Blood Sports

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  • Topic: Early modern period, Blood sport, Feudalism
  • Pages : 8 (2683 words )
  • Download(s) : 364
  • Published : December 6, 2012
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Daniel RubinNovember 18, 2012

Were blood sports an essential part of the early modern era? Do they have a place in today’s society?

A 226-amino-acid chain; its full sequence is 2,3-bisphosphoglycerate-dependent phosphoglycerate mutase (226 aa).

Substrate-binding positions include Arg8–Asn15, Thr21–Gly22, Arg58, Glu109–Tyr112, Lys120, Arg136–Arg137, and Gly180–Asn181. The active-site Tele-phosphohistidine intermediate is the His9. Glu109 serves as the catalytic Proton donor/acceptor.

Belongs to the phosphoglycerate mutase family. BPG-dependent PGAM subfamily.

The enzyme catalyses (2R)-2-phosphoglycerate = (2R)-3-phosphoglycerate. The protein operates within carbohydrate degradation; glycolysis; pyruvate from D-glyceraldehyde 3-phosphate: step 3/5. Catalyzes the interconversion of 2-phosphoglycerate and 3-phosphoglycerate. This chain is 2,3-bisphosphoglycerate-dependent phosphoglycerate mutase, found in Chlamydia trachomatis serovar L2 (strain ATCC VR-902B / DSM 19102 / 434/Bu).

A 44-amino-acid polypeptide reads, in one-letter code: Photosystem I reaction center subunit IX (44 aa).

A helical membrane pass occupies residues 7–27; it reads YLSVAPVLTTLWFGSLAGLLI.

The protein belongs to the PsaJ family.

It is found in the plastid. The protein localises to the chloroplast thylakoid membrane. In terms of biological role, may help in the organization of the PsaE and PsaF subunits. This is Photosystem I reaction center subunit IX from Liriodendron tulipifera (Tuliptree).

Blood sports of Great Britain and its American colonies in the early modern era encouraged violent tendencies among men. These tendencies were necessary for use in contemporary warfare. Blood sports also helped to solidify class divisions by providing an avenue for the nobility and the rich to demonstrate their superiority over one another and the rest of society. In the modern world, however, violence that leads to bloodshed has no place in spectator sports. Violence in sports encourages aggression in, and violence among its spectators. The popularity of blood sports in the early modern era reflects that men of the age were genuinely violent creatures who could derive a vicarious excitement through watching the subjects of blood sports fight. A contemporary study of violence and its role in sports found that: “Despite the fact that few males truly enjoy hitting and being hit, and that one has to be socialized into participating in much of the violence commonplace in sport, males often view aggression, within the rule-bound structure of sport, as legitimate and “natural” . This finding sheds light on the reason that blood sports of the early modern era were mainly popular among men. Something in a man’s genetics gears him towards violent and aggressive tendencies. Research done on crowd violence as studied in the context of contemporary “soccer hooliganism” in Great Britain found also that: displays of intimidation and aggression at soccer matches involve ritual violence, consisting of fantasy-driven status posturing by young males who want to be defined as tough and manly” . This finding exemplifies how spectators who are just watching sports can be just as stimulated as the actual subjects of the sport. For young men watching soccer, the game is the opposite of an outlet for their violent tendencies. In fact, if anything, watching the game incites masculine yearnings for violence and aggression. The study goes on to state that: “violence at soccer matches is an expression of alienation among disenfranchised working-class men” . This finding is relevant to the early modern viewers of blood sports because it shows that it is male human nature to deal with societal frustrations especially, ones regarding an individual’s class status, with anger and violent actions. In fact, the study even found that “certain forms of violence” are triggered by “class conflict in society” . Lastly, the study found a positive correlation between the amount of violence in a given sporting event and the amount of violence it incites in its viewers: “If spectators perceive players’ actions on the field as violent, they are more likely to engage in violent acts during and after games” . The study also showed that certain conditions that are commonplace in a spectator sport setting also promote violence. Larger crowd size, greater percentage of young males in the group, and stronger identification of fans with their teams, were all found to be factors that increased the likelihood and severity of violence. The locales in which blood sports could be viewed in the early modern era had all of these characteristics. The feeling of being in an arena filled with other men watching blood sports mimicked the medieval experience of going to war. Just as violence in sports does in modern times, violence in early modern blood sports worked to maintain the notion that women are not as capable as men because they are physically weaker. Up until the advent of modern warfare, armies were constituted largely of young males crowded together tightly; all of whom felt a great identification with a sort of team, the army, whom they were fighting among for the common cause of protecting their families. Another topic discussed by the study was the idea of an infectious “emotional contagion”. The study found that one...
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